Elles Bailey: Road I Call Home Review

Every life event is fodder for the tell-all where artists are concerned—but on her second album, Elles Bailey stays focused on her experiences from the road. Released on March 8 through United Kingdom-based Outlaw Music, Road I Call Home is the 11-track follow-up to Bailey’s first full-length album Wildfire. Though Bailey recorded music prior to Wildfire’s release in September 2017, the strength of the album is what started drawing attention to Bailey’s vocals and songwriting. The elevated exposure enabled Bailey to spend the bulk of her time on the road as she traveled from one venue to the next, honing her performance skills and collecting the kinds of new experiences that make writing a sophomore album seem a little less daunting.

Though Wildfire gained critical praise for its Janis Joplin tribute “Girl Who Owned the Blues” and the buttery blend of Bailey’s husky voice with bluesy riffs on “Let Me Hear You Scream,” the album’s real success came through its single “Wildfire,” a song that echoes the guitar style of traditional blues and weaves in Bailey’s powerful vocals as a satisfying bonus. Road I Call Home is similarly taking off with help from its first single “Medicine Man,” which was released in October 2018. The song begins by introducing the guitar riff that carries throughout the song (good luck getting it out of your head—not that you’ll want to) and the song’s protagonist, who ultimately discovers that a trickster Medicine Man hoodwinked her. The song’s story is fun, but the repeating riff is what sells it—and Bailey’s deep, resonating vocals push the quality up a notch further.

While “Medicine Man” takes a decisive narrative approach, Bailey explores more personal questions elsewhere on the album, bringing her experiences on and off the road to the table (she is credited as a co-writer on every one of Road I Call Home’s tracks). On “Little Piece of Heaven,” Bailey explores the joy of unexpected love over melodies that are delicately emphasized by organist Jonny Henderson’s playing. In contrast with that sunny declaration of love is “What’s the Matter with You,” an expression of frustration and desperation over a relationship gone sour. It’s fitting that Bailey sounds most excited on the title track “Road I Call Home,” in which she sings, “I’m an addict for the stories / Craving every sound / I’ll be getting my hands dirty / ’Til I’m six feet underground” and “200 miles of this damn road / Wouldn’t change it if I could.” There’s ripe, real emotion in her voice on the songs that touch upon these personal topics, but her commitment to the road is the topic she seems to feel most passionate about and most eager to share with her growing fanbase.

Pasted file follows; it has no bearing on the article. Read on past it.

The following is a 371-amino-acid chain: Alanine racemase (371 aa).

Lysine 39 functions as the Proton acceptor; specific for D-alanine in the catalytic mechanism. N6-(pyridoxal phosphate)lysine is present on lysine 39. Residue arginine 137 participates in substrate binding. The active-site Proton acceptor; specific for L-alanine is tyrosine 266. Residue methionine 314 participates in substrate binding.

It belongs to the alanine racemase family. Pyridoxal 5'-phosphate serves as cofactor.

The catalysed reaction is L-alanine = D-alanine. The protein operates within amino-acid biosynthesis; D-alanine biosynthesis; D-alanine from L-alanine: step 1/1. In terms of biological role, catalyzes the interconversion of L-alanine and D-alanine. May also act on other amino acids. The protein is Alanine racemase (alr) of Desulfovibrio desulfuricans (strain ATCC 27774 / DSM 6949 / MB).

Road I Call Home’s progression from album opener “Hell or High Water” to closing track “Light in the Distance” is another sign that listeners can use to read into Bailey’s current attitude toward her music career: As the album title suggests, she’s embracing life on the road and putting the bulk of her energy into delivering the kind of performances that demonstrate what she can do with her vocal range. But Bailey’s open to whatever may come next—she’s eager to discover what’s heading her way and curious to explore the paths available to her. Road I Call Home is the next step up for this singer/songwriter whose vocals really do sound incredible. Bailey has a unique talent for mixing traditional blues with sounds that feel fresh and modern, and her skills as a singer make that blend even more powerful. It’ll be fascinating to see where Bailey takes her music next.

The Review: 8/10

Can’t Miss Tracks

– Wild Wild West
– Medicine Man
– Road I Call Home

The Big Hit

– Medicine Man

Review by Meghan Roos

Buy the album: Amazon | Amazon UK

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